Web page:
Tell students they should think about what character traits a good friend ought to have and use those thoughts to create an ad that describes this friend. Have students refer back to the slides in section Nos. 1 and 3 if they are having difficulty thinking of traits a good friend should possess.05of 09
Print the PDF: My Qualities
In this exercise, students must think about their own best qualities and how they can improve their social skills. This is a great exercise for talking about honesty, respect, and responsibility, and about setting goals. For example, the first two lines say:
"I'm responsible when____________, but I could be better at_______________."
If students are struggling to understand, suggest that they are responsible when they finish their homework or help with the dishes at home. However, they might make an effort to become better at cleaning their room.
Print the PDF: Trust Me
This worksheet dives into a concept that may be a bit more difficult for young children: trust. For example, the first two lines ask:
"What does trust mean to you? How can you get somebody to trust you?"
Before they tackle this printable, tell students that trust is important in every relationship. Ask if they know what trust means and how they can get people to trust them. If they are unsure, suggest that trust is similar to honesty. Getting people to trust you means doing what you say you will do. If you promise to take out the garbage, make sure to do this chore if you want your parents to trust you. If you borrow something and promise to return it in a week, make sure that you do.07of 09
Kinder and Friendlier
Print the PDF: Kinder and Friendlier
For this worksheet, tell students to think about what it means to be kind and friendly, then use the exercise to talk about how students can put these two traits into action by being helpful. For example, they might help an elderly person carry groceries up the stairs, hold the door open for another student or adult, or say something nice to fellow students when they greet them in the morning.08of 09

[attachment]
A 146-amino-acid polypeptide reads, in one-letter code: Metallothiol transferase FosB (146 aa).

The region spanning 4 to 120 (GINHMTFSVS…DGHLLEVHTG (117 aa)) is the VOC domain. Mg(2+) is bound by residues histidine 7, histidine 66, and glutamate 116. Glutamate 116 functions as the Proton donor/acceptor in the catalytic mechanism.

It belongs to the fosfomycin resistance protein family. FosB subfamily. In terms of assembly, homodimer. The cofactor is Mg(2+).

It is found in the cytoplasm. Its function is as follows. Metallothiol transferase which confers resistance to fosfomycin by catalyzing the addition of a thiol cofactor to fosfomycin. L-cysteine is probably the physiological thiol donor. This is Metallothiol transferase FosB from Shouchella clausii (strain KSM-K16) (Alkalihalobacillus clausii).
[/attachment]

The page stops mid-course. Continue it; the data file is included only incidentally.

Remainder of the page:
Nice Words Brainstorm
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This worksheet makes use of an educational technique called a "web," because it looks like a spider web. Tell students to think of as many nice, friendly words as they can. Depending on the level and abilities of your students, you can have them do this exercise individually, but it works just as well as a whole-class project. This brainstorming exercise is a good way to help young students of all ages and abilities to expand their vocabulary as they think about all the great ways to describe their friends and family.09of 09
Nice Words Word Search
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Most kids love word searches, and this printable serves as a fun way to have students review what they have learned in this social skills unit. Students will need to locate words such as courtesy, integrity, responsibility, cooperation, respect, and trust in this word search puzzle. Once the students complete the word search, go over the words they found and have students explain what they mean. If students have difficulty with any of the vocabulary, review the PDFs in the previous sections as needed.